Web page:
Nick Osmond | CHG Represented Artist

"His art is a breath of fresh air, often involving an innocence, whimsy and energy that is easy to identify with on one level. Like some of Nolan's art it possesses an understatement however with more colour and a subjective twist. There is an 'X factor' that attracts!" Mark Widdup.

ABOUT THE ARTIST

In the wake of two severe injuries, Nick Osmond began painting two years ago in his weatherboard cottage by the Broadwater Creek, on the outskirts of Moree in north-west NSW.

Describing himself as a gardener who paints, Nicks home is now overgrown with plant life and portraiture. In the studio, he regularly enjoys the company of his twelve-year-old daughter Sophie.

ARTIST STATEMENT

I love to paint PEOPLE! Either as portraits or in a loose narrative style. My painting style is semi abstract, moving some times to realism. Often influenced by Sidney Nolan and Adam Cullen, I’m often also inspired by Van Gogh, Gauguin, and Goya. Painting in a loose naïve style works well given the in-distinctive way I paint. I require a very firm image, visualisation or photographic record to commence an artwork, yet believe most of the final image comes from the following artistic process and development.

CHG DIRECTOR'S STATEMENT

Artist Nick Osmond is powered with enthusiasm and a joy for life. On first meeting, albeit so brief, his passion flowed. I felt he had a vision, untamed and ready to explore the opportunities art was going to present to him.

An obvious 'people person' his art influence revolves around the figure and so often their character is revealed. Much of the stimulus for his subject matter is historical reference, old photos, a reading of history and a fascination for 'recognised' people and their personalities. He is keen to extract just the essence and presents it in a unique abstract.

Nick has a fascination with Sidney Nolan, arguably our most famous Australian figure painter, who later became internationally recognised Australian artist. He also captures the 'character'. However, for me it's Nick's application of paint colour that adds to the energy within his figure painting.

His art is a breath of fresh air, often involving an innocence, whimsy and energy that is easy to identify with on one level. Like some of Nolan's art it possesses an understatement however with more colour and a subjective twist. There is an 'X factor' that attracts! Will he get to the heights of Nolan? Probably not but Nick has an innocence and naïve element in his art that draws upon sentimentality which is both attractive and immediately identifiable. I believe he could go close! Watch his career as there will be some 'gems' in the years to come! I think there could be an 'Archibald' in the waiting.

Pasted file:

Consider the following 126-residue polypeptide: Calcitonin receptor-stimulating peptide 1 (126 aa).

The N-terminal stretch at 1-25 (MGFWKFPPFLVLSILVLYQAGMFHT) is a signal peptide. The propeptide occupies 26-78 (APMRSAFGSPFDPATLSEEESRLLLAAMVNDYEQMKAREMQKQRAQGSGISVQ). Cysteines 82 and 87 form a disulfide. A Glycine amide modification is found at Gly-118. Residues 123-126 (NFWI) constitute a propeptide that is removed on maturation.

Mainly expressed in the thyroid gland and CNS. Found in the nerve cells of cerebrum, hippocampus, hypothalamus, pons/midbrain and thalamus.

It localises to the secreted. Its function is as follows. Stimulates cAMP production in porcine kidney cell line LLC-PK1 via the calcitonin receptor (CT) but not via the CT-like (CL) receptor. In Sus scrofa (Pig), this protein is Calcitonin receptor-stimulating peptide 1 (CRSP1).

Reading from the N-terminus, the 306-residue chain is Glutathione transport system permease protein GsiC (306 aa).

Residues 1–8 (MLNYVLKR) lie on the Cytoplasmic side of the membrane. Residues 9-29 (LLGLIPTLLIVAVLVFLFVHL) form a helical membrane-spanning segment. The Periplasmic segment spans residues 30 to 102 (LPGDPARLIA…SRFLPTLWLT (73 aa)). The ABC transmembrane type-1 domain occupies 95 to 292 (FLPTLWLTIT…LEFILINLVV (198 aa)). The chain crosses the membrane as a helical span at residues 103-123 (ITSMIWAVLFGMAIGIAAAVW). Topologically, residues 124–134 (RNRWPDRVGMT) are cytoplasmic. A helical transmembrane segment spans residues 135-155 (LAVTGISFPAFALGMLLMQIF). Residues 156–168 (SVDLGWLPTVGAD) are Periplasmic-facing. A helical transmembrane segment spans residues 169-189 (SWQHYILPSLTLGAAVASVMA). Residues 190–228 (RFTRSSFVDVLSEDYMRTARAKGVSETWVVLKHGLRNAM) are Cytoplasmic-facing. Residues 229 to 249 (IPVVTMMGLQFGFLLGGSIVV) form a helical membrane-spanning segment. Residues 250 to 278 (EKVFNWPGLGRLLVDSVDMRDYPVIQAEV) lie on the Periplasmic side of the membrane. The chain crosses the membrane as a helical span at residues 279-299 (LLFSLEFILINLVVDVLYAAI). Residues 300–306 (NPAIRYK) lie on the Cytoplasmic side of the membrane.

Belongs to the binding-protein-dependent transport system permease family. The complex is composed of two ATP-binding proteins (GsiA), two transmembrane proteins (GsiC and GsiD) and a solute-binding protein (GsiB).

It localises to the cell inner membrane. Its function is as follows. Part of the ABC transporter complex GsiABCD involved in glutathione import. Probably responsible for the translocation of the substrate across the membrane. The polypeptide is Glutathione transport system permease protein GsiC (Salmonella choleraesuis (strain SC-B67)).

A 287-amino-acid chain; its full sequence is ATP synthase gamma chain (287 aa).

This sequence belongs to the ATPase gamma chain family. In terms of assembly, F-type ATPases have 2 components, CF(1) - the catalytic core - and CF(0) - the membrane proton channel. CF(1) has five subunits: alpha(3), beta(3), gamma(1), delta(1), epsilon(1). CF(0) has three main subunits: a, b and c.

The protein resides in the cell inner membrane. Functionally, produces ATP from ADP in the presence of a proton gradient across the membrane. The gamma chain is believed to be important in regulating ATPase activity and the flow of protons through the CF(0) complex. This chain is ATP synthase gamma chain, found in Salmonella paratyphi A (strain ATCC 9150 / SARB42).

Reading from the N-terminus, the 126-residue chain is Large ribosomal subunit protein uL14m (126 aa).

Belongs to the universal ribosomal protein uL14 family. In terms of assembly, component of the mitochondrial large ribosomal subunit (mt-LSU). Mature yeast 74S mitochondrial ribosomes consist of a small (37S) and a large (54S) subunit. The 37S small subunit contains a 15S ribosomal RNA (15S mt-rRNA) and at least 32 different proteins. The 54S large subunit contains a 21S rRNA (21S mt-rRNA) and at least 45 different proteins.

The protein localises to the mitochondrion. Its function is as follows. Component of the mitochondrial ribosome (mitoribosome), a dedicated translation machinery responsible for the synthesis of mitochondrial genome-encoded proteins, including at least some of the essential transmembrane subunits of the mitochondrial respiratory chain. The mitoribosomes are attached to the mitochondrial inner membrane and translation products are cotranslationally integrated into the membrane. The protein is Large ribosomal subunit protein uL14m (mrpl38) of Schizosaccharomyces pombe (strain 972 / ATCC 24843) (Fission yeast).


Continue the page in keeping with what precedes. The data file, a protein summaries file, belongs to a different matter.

COMMENTS OF NOTE

"Nick Osmond’s work resonates with the paintings of Marlena Dumas, Peter Doig, and perhaps George Condo and Francis Bacon. Like many of Dumas’ portraits, these faces bear partial resemblances to faces we know – celebrities, friends, archetypes – and similar to Bacon, Osmond fragments and distorts, to sometimes blur the boundaries of figure and ground, subject and object. The rendering of the paint is loose to the point of semi-abstraction, so the presence of paint and painterly technique is immanent in each work, yet there is a softness to each figure, a vulnerability that is fixed often to the eyes of the subjects.

An abstracted motif of Ned Kelley’s armoured headgear appears in two number of these works, rendered in calligraphic style, flat and black, sitting on the picture plane of the canvas’s surface, or as a green pillar-box form. The reference to Ned Kelly and the abstraction of his armour evoke Sidney Nolan’s famous series of paintings from the 1940s. However, in the context of the works presented here, such as Vietnam Vet Playing Guitar, 2016, and Wheat Farmer, 2016, Kelley’s armour situates the broader body of works collected here within a specifically Australian context. Osmond’s image of the 1970s anti-drugs campaigner, Donald MacKay, murdered by associates of crime boss Robert Trimbole and the Griffith mafia, brings narratives of the Australian outlaw mythology of Kelley into more recent decades. Along with Aboriginal Stockman and Australian Troops Vietnam, Osmond depicts archetypes of a tough and rugged Australia."

Associate Professor Dr Kit Messham-Muir. School of Design and Art, Curtin University, Perth